Living and dying across cultures

There’s one thing about cancer that is undeniable. And that is that it abruptly confronts you with your mortality. Which is interesting, because many cultures, have so many taboos around death. We don’t talk about it. We remain in denial, about our own deaths, and of those close to us. We use euphemisms when a person dies. We too often avoid the topic. We even hide it from our own minds.

However, when you step over the line in the sand when we learn we have cancer, or if someone close to us is diagnosed, that taboo seems to melt away. Being part of a close cancerhood which includes too many with metastatic cancer, means that the subject of death is always there.

I learned a great deal about death and grieving when my father in law died nine years ago in north eastern India where my husband’s family is from. The family belongs to the “Tamang” ethnic Himalayan hill people and are very devout Buddhists. As a foreigner (and new daughter in law) in such an intense situation there was the potential for a very difficult time. I had no understanding of the rituals, or what would happen and my own cultural block prevented me from asking. This was eased enormously for me, when one of my husband’s aunts took me to one side and passed me “The Tibetan Book of Living and Dying” and pointed me to the chapters on ritual and belief around death.

As well as being enormously helpful and enabling me to understand and engage as appropriate in the rituals, I learned a great deal from that book as well as from being with the family throughout these rituals. I recount this from my memory of that time and what I have retained from the explanations from family and the book which accompanied me throughout. This is my own understanding and I trust that it is accurate, and am happy to be corrected if I err at all.

I am a complete novice in the teachings of Buddhism, so please be gentle with me if I either over-simplify or misconstrue. It is well known that Buddhism is based on the principle of reincarnation. This is where the way we have acted in this life influences and shapes where we head in the next one. As such the process of death is one of the soul passing to the next life and very important. It is critical that the process is carried out properly.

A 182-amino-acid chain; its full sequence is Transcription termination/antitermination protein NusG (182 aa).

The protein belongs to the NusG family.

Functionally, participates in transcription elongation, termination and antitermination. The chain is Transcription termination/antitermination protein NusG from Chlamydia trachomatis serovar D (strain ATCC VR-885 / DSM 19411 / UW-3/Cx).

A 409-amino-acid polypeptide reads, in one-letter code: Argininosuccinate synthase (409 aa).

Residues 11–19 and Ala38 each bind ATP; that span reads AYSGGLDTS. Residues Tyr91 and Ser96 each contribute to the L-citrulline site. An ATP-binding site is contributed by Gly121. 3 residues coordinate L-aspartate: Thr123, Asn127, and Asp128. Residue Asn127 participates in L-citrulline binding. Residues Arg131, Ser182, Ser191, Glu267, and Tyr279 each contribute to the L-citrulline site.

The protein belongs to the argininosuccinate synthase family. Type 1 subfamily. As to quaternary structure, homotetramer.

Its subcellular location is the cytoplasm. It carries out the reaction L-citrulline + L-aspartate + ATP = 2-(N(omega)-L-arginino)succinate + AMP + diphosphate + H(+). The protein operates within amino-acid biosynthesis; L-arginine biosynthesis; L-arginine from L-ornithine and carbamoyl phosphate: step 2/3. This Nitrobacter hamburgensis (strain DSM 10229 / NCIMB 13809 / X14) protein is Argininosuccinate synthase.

I felt humbled and privileged to be part of this when my father in law died. I found this process enormously respectful and helpful in that it guides the bereaved through a process where they focus on the transition of their loved on in stages and helped me to understand how differently we deal with death in different contexts.

The time of death is believed to be very traumatic for the soul of the one who has died and there is a transition stage known as “bardo” which the soul passes through. It is very important that Buddhist monks guide the departing soul through this process, with rituals known as the “phowa”. This is intended to help the soul understand that they have died and to support them to gradually come to terms with this. Over these early hours and first days following death there is chanting to comfort the soul, and the family say kind things about their lost one, leaving out their favourite foods and drinks to make sure they feel loved and not distressed. The funeral takes place very soon after death, at a place and time identified by the monks.

The 49 days following death are very important in the Buddhist rituals and beliefs, representing seven periods of seven days each. At each seven day point, rituals will be held in the home, Buddhist monks chanting and carrying out the appropriate “puja” to support the soul on their journey towards their next incarnation or next life. At the third seven day period, that is on the 21st day, an important “puja” is held. At this point the soul moves from the stage where they are newly passed, to that where they are preparing for their next incarnation. While in the first 21 days, the soul is believed to be nearby and moving through this “adjustment” phase, after that it is believed that on one of the next seven day points, the soul will pass to the next life, therefore either at the 28th, 35th or the 42nd day.